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City pursuing funds for new warning sirens PDF Print E-mail

Severe Weather Week is March 14-18. Take warnings seriously. If a siren is activated, take cover immediately.

 

By Jan Rahn
Managing Editor

In three days it will officially be spring, and having already sprung our clocks forward, the arrival of warm weather will surely follow—which means time for severe weather.
The City of Grant is preparing to replace the warning sirens within city limits, but it won’t be done in time for the beginning of bad weather.
City Superintendent Tyson McGreer is working on a grant application to the Federal Emergency Management Agency which will provide 75 percent of the cost if approved. The remaining funding would come from the Grant Suburban Fire District and from the City of Grant.
Two new sirens would replace the one at Grant City Park and the one on top of city hall—which would be relocated to a site at the Perkins County Courthouse.
The noon and 5 o’clock siren will still blow from atop city hall. A warning siren on the west side of town would remain in place also as extra caution.
“I see no reason to take it out—the more coverage the better,” said McGreer.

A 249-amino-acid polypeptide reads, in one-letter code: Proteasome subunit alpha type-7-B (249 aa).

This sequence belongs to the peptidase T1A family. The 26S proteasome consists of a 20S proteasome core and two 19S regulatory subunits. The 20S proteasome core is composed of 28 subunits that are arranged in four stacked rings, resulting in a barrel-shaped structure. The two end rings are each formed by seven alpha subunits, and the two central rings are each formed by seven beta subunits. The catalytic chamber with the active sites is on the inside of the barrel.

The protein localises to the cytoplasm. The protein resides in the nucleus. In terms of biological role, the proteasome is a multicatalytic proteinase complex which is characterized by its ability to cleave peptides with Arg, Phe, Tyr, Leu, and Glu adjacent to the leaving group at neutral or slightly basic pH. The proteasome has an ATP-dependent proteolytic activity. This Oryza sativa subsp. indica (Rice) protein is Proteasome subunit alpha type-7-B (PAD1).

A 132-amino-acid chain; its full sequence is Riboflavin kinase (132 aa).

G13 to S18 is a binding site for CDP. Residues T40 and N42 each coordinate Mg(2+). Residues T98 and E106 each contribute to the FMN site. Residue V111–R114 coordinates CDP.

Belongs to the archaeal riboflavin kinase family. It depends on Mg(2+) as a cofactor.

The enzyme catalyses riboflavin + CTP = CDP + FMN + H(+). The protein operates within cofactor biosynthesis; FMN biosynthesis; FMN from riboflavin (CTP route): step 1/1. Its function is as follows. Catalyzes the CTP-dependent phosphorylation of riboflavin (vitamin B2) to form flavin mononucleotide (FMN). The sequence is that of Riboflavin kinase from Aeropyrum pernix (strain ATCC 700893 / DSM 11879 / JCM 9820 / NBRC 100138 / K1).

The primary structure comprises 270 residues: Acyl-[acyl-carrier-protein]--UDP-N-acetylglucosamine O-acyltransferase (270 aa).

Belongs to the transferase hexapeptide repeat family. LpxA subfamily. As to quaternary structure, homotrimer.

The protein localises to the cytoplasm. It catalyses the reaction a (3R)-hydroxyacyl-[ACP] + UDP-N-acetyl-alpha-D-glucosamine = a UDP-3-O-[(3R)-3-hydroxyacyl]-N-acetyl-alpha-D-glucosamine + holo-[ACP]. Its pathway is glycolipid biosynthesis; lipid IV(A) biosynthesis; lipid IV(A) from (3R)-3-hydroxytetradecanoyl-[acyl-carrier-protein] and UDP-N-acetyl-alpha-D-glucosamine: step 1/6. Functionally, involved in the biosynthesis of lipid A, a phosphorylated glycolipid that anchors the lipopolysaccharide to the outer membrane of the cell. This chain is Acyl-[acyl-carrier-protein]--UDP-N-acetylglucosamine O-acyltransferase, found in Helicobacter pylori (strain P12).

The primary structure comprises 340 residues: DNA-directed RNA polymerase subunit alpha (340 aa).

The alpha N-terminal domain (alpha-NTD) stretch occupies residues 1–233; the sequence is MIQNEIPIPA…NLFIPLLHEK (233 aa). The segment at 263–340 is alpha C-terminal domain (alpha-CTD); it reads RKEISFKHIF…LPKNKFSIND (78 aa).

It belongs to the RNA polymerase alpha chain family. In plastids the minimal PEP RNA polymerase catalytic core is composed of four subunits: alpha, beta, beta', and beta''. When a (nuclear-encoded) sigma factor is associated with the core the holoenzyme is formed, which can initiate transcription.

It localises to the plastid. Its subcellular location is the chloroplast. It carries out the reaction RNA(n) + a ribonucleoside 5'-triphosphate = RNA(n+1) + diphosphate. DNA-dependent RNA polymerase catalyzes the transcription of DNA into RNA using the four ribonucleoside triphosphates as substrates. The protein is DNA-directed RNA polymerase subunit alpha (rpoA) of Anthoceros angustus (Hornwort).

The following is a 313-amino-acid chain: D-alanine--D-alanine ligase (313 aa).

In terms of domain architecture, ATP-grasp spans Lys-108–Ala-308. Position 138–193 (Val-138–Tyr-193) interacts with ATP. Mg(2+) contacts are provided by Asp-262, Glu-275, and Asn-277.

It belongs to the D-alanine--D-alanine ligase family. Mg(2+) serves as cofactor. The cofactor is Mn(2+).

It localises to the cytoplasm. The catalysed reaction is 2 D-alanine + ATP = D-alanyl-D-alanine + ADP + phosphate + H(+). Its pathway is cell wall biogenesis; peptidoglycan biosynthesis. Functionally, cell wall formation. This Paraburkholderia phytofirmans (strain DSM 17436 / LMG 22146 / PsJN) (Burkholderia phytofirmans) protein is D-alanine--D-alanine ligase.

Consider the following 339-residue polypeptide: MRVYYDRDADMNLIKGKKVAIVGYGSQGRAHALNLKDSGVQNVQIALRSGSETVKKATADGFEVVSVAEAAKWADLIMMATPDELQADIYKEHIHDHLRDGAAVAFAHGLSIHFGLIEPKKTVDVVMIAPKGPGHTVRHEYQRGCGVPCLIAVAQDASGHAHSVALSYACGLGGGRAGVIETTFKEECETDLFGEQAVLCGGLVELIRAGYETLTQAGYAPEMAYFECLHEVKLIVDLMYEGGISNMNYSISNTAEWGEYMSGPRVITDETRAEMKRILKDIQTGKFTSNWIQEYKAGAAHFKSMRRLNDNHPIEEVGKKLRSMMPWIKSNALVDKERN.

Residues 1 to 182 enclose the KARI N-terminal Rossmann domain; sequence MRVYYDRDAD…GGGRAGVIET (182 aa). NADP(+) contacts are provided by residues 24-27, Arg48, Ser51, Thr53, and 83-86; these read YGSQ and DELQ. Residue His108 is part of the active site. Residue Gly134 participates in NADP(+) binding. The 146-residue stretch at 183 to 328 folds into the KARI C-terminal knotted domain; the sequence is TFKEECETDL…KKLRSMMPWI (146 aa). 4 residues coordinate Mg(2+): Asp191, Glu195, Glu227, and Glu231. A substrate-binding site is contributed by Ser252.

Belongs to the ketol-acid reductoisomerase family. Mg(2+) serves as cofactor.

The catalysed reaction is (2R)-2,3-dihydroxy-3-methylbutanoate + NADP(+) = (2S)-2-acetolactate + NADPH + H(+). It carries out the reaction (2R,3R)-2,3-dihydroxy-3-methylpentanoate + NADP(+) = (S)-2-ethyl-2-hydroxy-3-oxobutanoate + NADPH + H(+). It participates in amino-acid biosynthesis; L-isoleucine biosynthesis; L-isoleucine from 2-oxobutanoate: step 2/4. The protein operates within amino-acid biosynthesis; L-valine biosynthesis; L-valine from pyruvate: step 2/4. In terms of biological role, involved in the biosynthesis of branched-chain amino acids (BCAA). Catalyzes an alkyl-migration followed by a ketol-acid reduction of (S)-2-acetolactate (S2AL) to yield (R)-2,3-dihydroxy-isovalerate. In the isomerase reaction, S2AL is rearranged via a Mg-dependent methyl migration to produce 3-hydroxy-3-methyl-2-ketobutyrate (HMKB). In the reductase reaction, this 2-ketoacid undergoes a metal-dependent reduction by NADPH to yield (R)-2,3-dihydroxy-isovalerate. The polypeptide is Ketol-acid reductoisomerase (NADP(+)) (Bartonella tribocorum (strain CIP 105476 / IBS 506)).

Although the new sirens will be powerful enough to provide coverage throughout the city, wind is always a factor in being able to hear, so leaving the siren in place on the west side of town is added precaution.  
It could be months before an approval for funding comes through.
Depending on how much electrical work needs to be done, the cost could go as high as $50,000.
The new sirens will be radio activated, include three tones, and will have a 15-30 minute battery backup—an important factor when an approaching storm knocks out electricity.
That was the scenario in March 2007 when a large tornado was nearly upon the town. The sirens blew for an extended period of time before being silenced because electricity was lost.
It was a critical time for residents to take cover and instead they assumed the storm had passed. Fortunately, the funnel cloud turned another direction before arriving at city limits.
2010 Severe Weather Stats
Several tornadoes were spotted in the state during the past year.
• Total: 38 tornadoes in 2010, 13 fewer than over a 30-year average.
• The first tornado occurred on April 29.
• The last tornado occurred on Sept. 13.
• Strongest: Two EF2 tornadoes occurred—one in Keya Paha County and the other in Nuckolls County. There were no injuries.